The Technical University of Denmark has put together a portable EEG system consisting of a low-cost scalp monitor and a smartphone app. It’s not the biggest technical breakthrough, but I find it comforting to see these pocket computers, more powerful than our PCs were a few years ago, being used for something other than social media and finding the nearest Starbucks.
The team at milab, part of the Cognitive Systems Section at DTU, is focused on “mobile context awareness, media modeling, and user experiences.” So it’s natural that they’d want to put together something like a handheld EEG unit. It’s really a fairly straightforward system: a commercially available Emotiv headset is connected to a wireless USB receiver, which is in turn attached to a Nokia N900.
The data from the EEG (live gross activity data from the regions around the contacts) is instantly decrypted by the phone and converted into an 3D OpenGL-based animation. Total time from reading to display is around 150ms. This allows for quick, on-site monitoring without the need to wheel around a station or set up a laptop. Easy deployment and natural settings are very important for psychological experiments, and I know for a fact that having one of the full-on, gel-enhanced, wires-everywhere EEG caps on kind of interferes with your normal thought processes.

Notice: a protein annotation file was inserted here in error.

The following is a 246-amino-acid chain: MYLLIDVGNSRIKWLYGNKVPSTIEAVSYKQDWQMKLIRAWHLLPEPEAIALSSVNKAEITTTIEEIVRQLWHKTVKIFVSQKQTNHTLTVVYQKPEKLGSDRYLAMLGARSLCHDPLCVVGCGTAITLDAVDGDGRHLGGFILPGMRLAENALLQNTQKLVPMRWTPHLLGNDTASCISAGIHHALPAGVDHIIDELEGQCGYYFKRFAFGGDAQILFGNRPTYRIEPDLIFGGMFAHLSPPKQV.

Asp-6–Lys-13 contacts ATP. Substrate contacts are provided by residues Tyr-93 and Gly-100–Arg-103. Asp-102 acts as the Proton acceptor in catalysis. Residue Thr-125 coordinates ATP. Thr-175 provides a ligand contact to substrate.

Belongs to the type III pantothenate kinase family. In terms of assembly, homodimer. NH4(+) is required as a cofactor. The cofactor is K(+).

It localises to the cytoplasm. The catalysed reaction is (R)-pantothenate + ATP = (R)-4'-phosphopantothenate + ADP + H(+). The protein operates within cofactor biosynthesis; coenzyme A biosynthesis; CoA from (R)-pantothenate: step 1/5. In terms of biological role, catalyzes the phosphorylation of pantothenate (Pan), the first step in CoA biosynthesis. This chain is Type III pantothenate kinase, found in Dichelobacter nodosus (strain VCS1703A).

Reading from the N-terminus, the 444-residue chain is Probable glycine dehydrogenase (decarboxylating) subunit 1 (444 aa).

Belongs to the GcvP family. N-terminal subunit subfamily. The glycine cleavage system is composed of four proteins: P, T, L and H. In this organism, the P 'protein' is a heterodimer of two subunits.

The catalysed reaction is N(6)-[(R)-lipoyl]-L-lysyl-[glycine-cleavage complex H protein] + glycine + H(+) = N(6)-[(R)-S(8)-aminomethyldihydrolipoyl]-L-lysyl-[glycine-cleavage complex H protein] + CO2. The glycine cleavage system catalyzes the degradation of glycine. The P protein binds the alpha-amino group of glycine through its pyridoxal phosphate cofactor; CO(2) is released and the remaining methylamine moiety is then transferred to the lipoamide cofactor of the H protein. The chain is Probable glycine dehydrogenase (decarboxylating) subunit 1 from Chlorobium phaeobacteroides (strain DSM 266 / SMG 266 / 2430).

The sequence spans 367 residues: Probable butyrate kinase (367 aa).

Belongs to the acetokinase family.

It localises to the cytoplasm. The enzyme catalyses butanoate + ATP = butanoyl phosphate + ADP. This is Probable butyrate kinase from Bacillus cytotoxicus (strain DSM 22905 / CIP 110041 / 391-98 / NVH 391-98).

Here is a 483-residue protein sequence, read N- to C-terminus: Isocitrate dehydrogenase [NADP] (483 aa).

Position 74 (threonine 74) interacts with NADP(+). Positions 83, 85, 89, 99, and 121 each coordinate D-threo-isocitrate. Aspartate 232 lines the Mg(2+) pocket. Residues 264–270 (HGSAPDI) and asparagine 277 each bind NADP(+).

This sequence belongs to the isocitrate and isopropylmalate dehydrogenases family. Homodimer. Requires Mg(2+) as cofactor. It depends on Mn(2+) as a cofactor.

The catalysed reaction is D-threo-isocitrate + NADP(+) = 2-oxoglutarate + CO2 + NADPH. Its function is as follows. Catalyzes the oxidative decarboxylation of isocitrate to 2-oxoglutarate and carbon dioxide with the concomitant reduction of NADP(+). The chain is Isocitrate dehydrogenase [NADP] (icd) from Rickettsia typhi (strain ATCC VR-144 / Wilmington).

It can decode brain states enough, it seems, to perform some rudimentary actions like scrolling through galleries or opening and closing apps. The greatest thing, though, is the new style of meeting they seem to have invented:
It reminds me of the meetings conducted by the big blue guys in Fantastic Planet. Will we be required to wear these in the future at AOL? Will we be shocked into submission if we don’t maintain proper alpha frequencies during HR lectures? Mercy!